February 8, 2019
Prevention, Protection, and Security for Human Rights Defenders1 is a program financed by the Catalan Agency for Development Cooperation (ACCD) and jointly coordinated by International Action for Peace (IAP) and the Peasant Association of the Cimitarra River Valley (ACVC). In the framework of this program the ACVC and three partner organizations (Cahucopana, Aheramigua, and Ascamcat) met with state institutions and national and international organizations in Bogotá. These meetings sought to present alternative proposals on collective protection that have come out the four regions where they work: Magdalena Medio, Nordeste Antioqueño, Bajo Cauca, and Catatumbo. After rigorously analyzing the risk situation for human rights defenders and the civilian population in these regions, the organizations created a document that compiles measures that are adapted to these situations, which have been developed and implemented by the communities during the conflict.
For the members of these organizations the measures offered up to now by the National Protection Unit (UNP, in Spanish) do not respond to the needs identified in the regions. Melkin Castrillón, member of the ACVC’s board of directors, stated “we have identified 15 of the communities’ self-protection mechanisms, such as the humanitarian protection camps, which made it possible for the population to remain in their territory and protect their lives. We want to present these experiences to the state institutions to jointly develop alternative protection and prevention mechanisms and create coordination spaces through inter-institutional meetings and community gatherings.”
Over the last two years, since the signing of the peace agreement between the Government and the FARC-EP, these organizations have noted new dynamics in the region, which are generating new risks for the communities. These include mining and the implementation of the peace agreement itself. In the face of this situation, the social organizations, together with the communities, have developed new strategies and they have identified the need to dialogue with the national state institutions that are responsible for protection and prevention, to jointly build and implement a strategy. Delcy Ruiz, an ACVC member who is in charge of risk analysis and case follow-up, stated that including state institutions from the get-go is an important element to implement the measures: “our planning takes into account the desire to organize an inter-institutional meeting to establish contact between the communities and these institutions, for the institutions to learn about the communities’ proposals, and to create a relationship based on trust.”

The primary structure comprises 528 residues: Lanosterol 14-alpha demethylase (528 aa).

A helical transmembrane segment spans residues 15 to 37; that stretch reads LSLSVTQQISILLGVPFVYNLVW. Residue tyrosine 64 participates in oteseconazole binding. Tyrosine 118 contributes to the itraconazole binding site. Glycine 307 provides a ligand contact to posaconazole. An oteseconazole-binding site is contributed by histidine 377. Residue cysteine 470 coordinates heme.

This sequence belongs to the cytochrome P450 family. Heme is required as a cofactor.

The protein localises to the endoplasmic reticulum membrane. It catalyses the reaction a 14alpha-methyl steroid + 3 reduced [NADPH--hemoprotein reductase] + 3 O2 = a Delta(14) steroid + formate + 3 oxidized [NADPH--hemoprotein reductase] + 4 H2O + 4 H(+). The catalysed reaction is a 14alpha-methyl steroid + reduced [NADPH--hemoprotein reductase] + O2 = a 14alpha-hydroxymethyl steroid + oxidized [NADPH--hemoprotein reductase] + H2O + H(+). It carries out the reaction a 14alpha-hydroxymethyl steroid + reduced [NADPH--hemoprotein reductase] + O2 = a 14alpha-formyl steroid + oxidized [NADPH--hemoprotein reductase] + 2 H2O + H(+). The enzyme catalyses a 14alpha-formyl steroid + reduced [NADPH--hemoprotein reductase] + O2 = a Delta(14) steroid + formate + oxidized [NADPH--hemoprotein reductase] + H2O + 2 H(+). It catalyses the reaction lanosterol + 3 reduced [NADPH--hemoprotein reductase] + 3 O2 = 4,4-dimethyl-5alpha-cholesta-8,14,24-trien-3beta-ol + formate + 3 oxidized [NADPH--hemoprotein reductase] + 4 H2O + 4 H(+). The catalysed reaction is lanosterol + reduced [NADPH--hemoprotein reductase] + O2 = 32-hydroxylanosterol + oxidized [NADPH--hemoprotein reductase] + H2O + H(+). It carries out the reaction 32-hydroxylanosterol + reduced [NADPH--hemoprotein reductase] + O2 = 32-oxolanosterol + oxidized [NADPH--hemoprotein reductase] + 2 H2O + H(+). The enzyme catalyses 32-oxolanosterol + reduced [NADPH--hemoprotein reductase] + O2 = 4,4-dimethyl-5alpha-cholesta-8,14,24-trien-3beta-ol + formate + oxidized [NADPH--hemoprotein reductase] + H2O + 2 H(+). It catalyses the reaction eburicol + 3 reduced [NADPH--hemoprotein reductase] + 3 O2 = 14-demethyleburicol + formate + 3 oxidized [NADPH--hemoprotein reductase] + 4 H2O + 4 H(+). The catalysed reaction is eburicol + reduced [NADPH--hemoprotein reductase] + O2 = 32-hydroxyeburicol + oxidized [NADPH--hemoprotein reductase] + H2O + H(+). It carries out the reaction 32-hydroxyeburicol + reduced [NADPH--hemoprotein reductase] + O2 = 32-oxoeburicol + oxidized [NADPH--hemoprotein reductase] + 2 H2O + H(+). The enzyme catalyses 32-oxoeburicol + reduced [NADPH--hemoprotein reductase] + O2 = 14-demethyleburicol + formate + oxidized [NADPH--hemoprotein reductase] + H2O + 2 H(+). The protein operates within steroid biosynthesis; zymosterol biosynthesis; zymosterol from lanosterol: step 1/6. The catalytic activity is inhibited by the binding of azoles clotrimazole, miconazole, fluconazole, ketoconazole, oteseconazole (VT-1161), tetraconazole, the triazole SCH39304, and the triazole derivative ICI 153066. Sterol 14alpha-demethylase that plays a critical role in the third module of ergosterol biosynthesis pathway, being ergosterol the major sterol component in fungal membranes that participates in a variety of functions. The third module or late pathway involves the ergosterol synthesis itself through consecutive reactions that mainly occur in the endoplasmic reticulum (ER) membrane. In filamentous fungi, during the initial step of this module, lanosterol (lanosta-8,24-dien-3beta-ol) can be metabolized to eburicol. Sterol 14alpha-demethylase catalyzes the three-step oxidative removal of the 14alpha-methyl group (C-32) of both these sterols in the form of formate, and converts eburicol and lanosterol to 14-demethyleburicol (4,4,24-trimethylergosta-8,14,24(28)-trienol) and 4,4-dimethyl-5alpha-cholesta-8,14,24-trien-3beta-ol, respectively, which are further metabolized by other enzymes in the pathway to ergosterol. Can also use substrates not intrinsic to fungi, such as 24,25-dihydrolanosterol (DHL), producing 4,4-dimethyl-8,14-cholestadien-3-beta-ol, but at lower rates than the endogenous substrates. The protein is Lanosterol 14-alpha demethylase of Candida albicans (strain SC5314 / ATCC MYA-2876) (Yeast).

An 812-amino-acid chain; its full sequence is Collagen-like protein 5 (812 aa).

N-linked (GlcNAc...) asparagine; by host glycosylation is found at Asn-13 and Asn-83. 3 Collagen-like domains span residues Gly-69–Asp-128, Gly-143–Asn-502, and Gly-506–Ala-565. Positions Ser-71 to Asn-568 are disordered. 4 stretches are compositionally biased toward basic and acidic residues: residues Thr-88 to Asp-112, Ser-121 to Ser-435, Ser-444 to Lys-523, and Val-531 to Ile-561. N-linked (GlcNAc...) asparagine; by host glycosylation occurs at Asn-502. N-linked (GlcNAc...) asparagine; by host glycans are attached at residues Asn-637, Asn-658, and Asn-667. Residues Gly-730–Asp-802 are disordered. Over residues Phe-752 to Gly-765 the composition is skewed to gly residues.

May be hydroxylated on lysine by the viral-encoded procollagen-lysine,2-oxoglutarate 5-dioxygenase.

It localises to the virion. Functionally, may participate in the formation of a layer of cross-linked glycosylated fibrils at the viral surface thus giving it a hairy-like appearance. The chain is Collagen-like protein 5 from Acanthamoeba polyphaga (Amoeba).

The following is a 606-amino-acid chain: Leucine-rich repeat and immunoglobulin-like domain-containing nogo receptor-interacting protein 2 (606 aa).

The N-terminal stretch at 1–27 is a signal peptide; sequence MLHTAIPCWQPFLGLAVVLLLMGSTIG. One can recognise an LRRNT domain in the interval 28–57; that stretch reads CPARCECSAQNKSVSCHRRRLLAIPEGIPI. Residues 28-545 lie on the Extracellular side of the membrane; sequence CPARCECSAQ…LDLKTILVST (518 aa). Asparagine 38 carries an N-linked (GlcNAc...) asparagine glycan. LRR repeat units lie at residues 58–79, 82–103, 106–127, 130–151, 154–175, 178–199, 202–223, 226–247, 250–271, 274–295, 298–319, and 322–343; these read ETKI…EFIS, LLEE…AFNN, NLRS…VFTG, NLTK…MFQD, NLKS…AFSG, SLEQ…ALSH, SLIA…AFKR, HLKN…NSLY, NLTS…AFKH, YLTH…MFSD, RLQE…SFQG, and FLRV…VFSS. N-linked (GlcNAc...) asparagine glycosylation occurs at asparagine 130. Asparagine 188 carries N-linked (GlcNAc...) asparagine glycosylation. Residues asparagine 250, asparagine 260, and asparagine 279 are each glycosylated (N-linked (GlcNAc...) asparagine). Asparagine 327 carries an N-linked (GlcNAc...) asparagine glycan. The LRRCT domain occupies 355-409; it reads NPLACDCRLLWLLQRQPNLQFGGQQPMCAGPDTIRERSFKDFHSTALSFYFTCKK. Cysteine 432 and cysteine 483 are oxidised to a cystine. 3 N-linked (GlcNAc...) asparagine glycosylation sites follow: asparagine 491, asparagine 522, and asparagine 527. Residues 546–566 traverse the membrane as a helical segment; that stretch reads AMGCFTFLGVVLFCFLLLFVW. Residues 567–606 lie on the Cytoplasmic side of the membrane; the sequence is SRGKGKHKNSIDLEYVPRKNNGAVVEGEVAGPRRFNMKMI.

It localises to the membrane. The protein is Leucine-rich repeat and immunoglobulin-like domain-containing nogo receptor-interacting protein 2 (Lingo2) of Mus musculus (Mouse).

To establish this initial contact they met with the National Protection Unit, the Ministry of Interior, and the Presidential Council for Human Rights. They also met with international organizations in Colombia that monitor human rights issues, such as OHCHR and the United Nations Verification Mission, as the mission specifically responds to the peace agreement’s implementation. They also sought meetings with the National Human Rights Ombudsman’s Office and the Inspector General’s Office with the hope that these institutions could provide input on their day-to-day work in the regions. These meetings also look to involve local institutions, such as the Mayor and Governors’ Offices, in the program’s initiatives. The hope is that they will respond to the humanitarian crisis in their regions and incorporate policies related to prevention and the protection of social leaders and defenders in the local government plans via the procedures proposed by the national institutions.
A positive result that came out of the meeting with the UNP, based on what Melkin shared with us after the fact, is the agreement to establish a roadmap for collective protection. This year there will be workshops with the communities to establish a differentiated plan and to see how community protection measures, such as “humanitarian protection camps, verification commissions, peasant guards and Afro-Colombian guards, human rights centers, and others” can be strengthened.
A second achievement that Melkin shared “has been to stimulate that which was agreed upon in the [peace] agreement, specifically what is included in Decree 660. The decree gives Mayor and Governor’s Offices the responsibility of designing a strategy together with the communities, the reconciliation and social harmony councils, and the rural human rights promoters.” The program also proposes the creation of a platform to collect information every two months on the situation in the regions, which can then be fed into risk reports and communicate how the illegal armed groups that remain in the regions act and threaten the communities.